Despite the media focus on national parks and services, California nonprofits are affected directly, and their communities feel the pinch as well:
  • Nonprofits that have federal funding have been unable to receive reimbursements for work done in the 4th quarter of last year: "We can't invoice the National Endowment for the Arts for the last [portion] of our grant funds."
  • Others can't complete applications for new funds. For example, housing organizations can't tell if USDA 502 home loan applications for their clients have been approved. "It is impossible to learn anything about . . . applications for infrastructure, fire disaster response, and economic development . . . from the U.S. Department of Commerce. The total impact exceeds $15 million for two rural northern California counties."
  • Low income people cannot get help filing their taxes: with most of the IRS shuttered, nonprofits that train volunteers and staff to complete tax returns cannot access the necessary software from the IRS. "We cannot get the software for our Tax Preparation Assistance program . . . we are ready to launch the program in every way but cannot move forward.
  • Cash flow -- often problematic due to reimbursement-based policies -- has gotten so bad that some nonprofits are considering layoffs: “Our federal grant funds will be held for 2019 until the shutdown resolves. This could result in staff furloughs until the cash flow resumes.”
In addition to issues with late payments from the government, others reported that they are lowering their fundraising expectations. “We participate in the Combined Federal Campaign, where federal employees can donate to charities through payroll. We are in the middle of the campaign which runs from the fall until January 11 for the year. So if they are not working they are not pledging to donate.” That, in turn, has an impact on the people they serve: “Our funding goes directly to financial aid for cancer patient copays and deductibles, so we will be able to help fewer patients than we might have otherwise.”

And more broadly, the shutdown created problems for the clients and constituents of nonprofits. Groups are concerned about federal housing subsidies for low-income renters, food stamps for struggling families and other public benefits that could be delayed. Nonprofits serving communities with high numbers of federal employees are especially hard-hit.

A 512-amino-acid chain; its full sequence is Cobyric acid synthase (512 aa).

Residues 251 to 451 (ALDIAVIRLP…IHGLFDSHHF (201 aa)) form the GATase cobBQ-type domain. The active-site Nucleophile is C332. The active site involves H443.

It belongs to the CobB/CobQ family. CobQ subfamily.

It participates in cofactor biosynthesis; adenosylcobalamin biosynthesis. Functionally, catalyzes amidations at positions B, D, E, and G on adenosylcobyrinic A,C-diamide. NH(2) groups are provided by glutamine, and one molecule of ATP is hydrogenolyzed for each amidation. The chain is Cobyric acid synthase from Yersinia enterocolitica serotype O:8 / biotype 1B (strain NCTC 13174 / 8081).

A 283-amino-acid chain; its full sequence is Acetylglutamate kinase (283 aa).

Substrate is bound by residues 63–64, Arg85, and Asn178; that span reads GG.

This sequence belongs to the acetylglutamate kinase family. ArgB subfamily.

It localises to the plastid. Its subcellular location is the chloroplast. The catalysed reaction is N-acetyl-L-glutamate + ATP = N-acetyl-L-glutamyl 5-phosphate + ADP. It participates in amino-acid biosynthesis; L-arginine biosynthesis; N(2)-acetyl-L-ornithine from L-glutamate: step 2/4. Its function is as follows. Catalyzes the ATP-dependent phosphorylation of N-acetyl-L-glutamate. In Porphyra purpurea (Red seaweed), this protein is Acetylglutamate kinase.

For instance, a nonprofit in San Diego notes that they are receiving increased food and that there is increased stress among government employees impacted and their families. And a group in Humboldt that is home to many employed by the Coast Guard reports, “Now that they are not getting paid it is certainly painful for their families and for our local economy.”

Some who responded to our survey replied that they haven’t seen any impacts and aren’t expecting any, while others harbor more general anxiety: “We haven't heard of direct impact yet, but there's a lot of fear and uncertainty…” With another possible shutdown on the horizon, this worry is likely to grow.

What happens in Washington affects the whole country, and California nonprofits and communities are among those facing more and more urgent difficulties. As we keep monitoring the situation, let us know how the shutdown affected your nonprofit and your community.
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our upcoming events
 
Public Lands Alliance 2019 Convention and Trade Show
Jan Masaoka will keynote this national conference of nonprofits, land management agencies and companies to learn, network and engage on public lands issues.
February 24-28, 2019 in Denver, CO
Click here for more information.
Mayor's Nonprofit Summit
Jan Masaoka will keynote the Summit.
March 8, 2019 in Glendale, CA
Key State Tax and Regulatory Issues for Charitable Organizations session at Georgetown Law School
Jan Masaoka will discuss issues related to nonprofit organizations and the current tax and regulatory environment.
April 24, 2019 in Washington, D.C.
Click here for more information.